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Author(s): Nancy Moreno, PhD, Barbara Tharp, MS, and Judith Dresden, MS.

There's Something in the Air

Indoor air pollution can occur in many ways. Some indoor pollutants are produced when something burns. These include gases, such as carbon monoxide, as well as particles, like those in soot. Tobacco smoke introduces these pollutants and many other chemicals into the air. Other indoor pollutants, such as pollen, spores, insect parts and droppings, and dust mites come from biological sources. Formaldehyde, a poisonous chemical, can be given off by particle board, carpeting, insulating foam, some cleaners, permanent-press fabrics and tobacco smoke. These and many other sources (such as solvents and cleaners, paints, glues and dry-cleaning fluids) add potentially harmful chemicals to the air.

The concentration of such compounds is much higher indoors than outdoors, in part because many modern, energy-efficient buildings are designed to prevent air leaks or the introduction of outside air into heating or cooling systems. With inadequate ventilation, chemicals and other substances become concentrated in these closed environments.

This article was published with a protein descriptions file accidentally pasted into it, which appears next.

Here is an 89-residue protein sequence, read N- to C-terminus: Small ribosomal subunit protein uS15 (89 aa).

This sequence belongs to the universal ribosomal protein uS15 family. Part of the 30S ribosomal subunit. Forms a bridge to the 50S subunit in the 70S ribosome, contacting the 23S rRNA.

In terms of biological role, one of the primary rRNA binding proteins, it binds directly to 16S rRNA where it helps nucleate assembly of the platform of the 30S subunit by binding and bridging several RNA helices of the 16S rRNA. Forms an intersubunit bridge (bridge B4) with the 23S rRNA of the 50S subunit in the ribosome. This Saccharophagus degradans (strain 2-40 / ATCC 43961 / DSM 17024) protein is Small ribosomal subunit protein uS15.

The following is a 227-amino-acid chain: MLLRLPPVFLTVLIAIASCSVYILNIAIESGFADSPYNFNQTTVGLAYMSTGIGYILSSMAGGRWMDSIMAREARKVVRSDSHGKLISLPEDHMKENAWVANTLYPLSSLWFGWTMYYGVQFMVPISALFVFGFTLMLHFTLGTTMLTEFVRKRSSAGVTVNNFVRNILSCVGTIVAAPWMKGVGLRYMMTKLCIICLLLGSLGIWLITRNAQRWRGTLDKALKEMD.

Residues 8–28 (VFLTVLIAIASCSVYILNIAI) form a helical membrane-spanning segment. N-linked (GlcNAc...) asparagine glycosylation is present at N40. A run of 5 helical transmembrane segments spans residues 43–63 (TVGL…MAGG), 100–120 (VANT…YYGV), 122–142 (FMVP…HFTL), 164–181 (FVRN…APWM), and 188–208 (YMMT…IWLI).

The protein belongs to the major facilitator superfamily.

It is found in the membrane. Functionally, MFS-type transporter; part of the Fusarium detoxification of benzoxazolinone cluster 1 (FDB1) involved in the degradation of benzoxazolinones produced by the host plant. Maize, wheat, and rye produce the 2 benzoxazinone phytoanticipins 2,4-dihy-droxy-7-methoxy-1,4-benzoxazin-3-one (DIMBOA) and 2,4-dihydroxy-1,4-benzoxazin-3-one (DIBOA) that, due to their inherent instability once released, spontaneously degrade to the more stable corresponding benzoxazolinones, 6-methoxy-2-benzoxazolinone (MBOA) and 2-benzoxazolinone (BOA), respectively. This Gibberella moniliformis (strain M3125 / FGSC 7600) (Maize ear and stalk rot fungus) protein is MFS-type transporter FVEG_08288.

To reduce indoor air contamination, heating and cooling systems should by serviced regularly. Humidifiers and air conditioners should be cleaned frequently to reduce places where molds and bacteria can multiply. New buildings should be ventilated thoroughly before being occupied. Other measures that can reduce the build-up of harmful indoor pollutants are given on page 3 of the Air unit's Explorations magazine.

Funded by the following grant(s)

National Institute of Environmental Health Sciences, NIH

National Institute of Environmental Health Sciences, NIH

My Health My World: National Dissemination
Grant Number: 5R25ES009259
The Environment as a Context for Opportunities in Schools
Grant Number: 5R25ES010698, R25ES06932

Houston Endowment Inc.

Foundations for the Future: Capitalizing on Technology to Promote Equity, Access and Quality in Elementary Science Education